Lebanon is launching a public art project aimed at generating pride in the community, literally. A pride of fiberglass tigers sit in the Lebanon Street Department garage.

Communications and Community Development Director Joe LePage said the fiberglass tigers are part of a public art and quality-of-life initiative.

Local artists will paint the tigers to place in various locations. All city-owned buildings will get a tiger, as well as every Lebanon school building. Each department or school will have input to the artist, come up with a tiger backstory and name the smiling cat.

“There are 20 tigers total and, to be honest, we don’t have plans for all 20,” LePage said. “Our hope is that this will be so popular that businesses and other entities will want to join the fun.”

The blank statues came from Icon Poly, a Gibbon, Neb., company, for a total cost of $13,900 plus another $2,000 for shipping. LePage said individually the statues cost $695 apiece. The money came from casino and riverboat revenue sharing. The city is also paying the artists for their labor and materials. Plus, the lightweight tigers will have to be anchored somehow, LePage said.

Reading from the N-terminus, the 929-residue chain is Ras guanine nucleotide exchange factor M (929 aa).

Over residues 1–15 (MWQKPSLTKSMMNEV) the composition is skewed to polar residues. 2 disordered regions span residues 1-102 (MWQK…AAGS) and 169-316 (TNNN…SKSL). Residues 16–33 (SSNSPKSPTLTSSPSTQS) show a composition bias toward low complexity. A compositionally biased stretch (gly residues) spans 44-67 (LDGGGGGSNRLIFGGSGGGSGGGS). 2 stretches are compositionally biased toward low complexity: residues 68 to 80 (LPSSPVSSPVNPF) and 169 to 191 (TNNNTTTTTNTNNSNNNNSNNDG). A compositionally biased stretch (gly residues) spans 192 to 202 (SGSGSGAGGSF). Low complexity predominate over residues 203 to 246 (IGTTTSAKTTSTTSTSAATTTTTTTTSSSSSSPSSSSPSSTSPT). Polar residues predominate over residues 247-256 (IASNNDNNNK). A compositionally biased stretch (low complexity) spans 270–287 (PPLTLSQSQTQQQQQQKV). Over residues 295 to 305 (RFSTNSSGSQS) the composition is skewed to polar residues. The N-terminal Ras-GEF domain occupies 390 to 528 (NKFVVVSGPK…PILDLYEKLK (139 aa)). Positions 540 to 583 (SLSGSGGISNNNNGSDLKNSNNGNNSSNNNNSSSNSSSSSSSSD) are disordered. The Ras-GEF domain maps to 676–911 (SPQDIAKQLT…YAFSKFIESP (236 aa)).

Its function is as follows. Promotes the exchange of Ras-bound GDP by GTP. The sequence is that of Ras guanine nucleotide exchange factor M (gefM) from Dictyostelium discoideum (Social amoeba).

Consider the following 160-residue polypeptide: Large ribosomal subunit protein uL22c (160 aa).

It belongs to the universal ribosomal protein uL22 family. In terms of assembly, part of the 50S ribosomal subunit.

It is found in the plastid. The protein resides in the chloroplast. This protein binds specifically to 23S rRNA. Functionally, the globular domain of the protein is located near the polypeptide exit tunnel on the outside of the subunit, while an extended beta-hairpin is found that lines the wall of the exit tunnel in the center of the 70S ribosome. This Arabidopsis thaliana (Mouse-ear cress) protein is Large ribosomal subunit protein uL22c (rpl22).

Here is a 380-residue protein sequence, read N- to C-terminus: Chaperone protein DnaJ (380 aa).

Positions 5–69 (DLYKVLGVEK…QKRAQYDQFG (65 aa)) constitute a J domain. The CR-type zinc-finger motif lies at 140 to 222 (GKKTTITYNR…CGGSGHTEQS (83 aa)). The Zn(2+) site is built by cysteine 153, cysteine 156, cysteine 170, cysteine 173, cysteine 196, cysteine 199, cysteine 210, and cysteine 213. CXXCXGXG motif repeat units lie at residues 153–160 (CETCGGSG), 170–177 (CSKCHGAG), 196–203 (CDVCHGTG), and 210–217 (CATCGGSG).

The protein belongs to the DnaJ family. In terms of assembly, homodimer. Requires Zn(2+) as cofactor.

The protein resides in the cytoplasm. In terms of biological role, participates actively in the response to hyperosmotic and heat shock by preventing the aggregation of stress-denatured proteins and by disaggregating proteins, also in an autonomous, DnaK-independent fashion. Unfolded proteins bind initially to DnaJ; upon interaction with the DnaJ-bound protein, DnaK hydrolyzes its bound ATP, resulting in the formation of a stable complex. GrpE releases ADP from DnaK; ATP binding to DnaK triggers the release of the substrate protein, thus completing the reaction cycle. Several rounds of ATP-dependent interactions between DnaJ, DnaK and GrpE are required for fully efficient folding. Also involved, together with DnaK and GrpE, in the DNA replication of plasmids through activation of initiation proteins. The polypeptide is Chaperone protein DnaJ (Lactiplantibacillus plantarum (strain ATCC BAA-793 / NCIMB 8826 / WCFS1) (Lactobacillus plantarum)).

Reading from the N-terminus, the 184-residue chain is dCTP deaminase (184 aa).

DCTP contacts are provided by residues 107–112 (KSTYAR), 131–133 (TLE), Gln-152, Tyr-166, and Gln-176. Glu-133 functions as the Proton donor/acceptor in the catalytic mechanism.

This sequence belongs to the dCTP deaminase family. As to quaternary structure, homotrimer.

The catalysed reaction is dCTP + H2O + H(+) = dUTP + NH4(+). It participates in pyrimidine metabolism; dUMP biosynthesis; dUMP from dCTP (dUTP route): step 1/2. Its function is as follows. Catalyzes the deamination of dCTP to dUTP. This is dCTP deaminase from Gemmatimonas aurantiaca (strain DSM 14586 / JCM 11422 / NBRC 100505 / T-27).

Claire Haughton will be the first artist to get a blank tiger to paint. She was personally chosen by Mayor Matt Gentry to paint the tiger going at the municipal building.

“The mayor has some ideas for a tiger here at the municipal building,” LePage said. “A lot of the departments are going to have a theme.”

You might recognize the tigers, because they have a famous origin.

“The Icon Poly folks actually had (a mold) that they used for the Detroit Tigers baseball team,” LePage said. “Surprisingly, they align pretty well with, not only the tigers of the past, but it's also a pretty good marriage with the new school athletics logo. It matches fairly well, especially with the elementary schools."

“It’s a close cousin to what the tigers look like here,” he added.

If your business or organization is interested in participating in the Tiger Art Project, call LePage at 765-485-3004 or email at lovinlebanon@lebanon.in.gov. There will be a cost associated with buying the tiger, but it hasn’t been finalized. However, LePage said the money will likely be donated to an area non-profit.

“We really want this to be a springboard for a celebration of public art and artists in our community,” he added.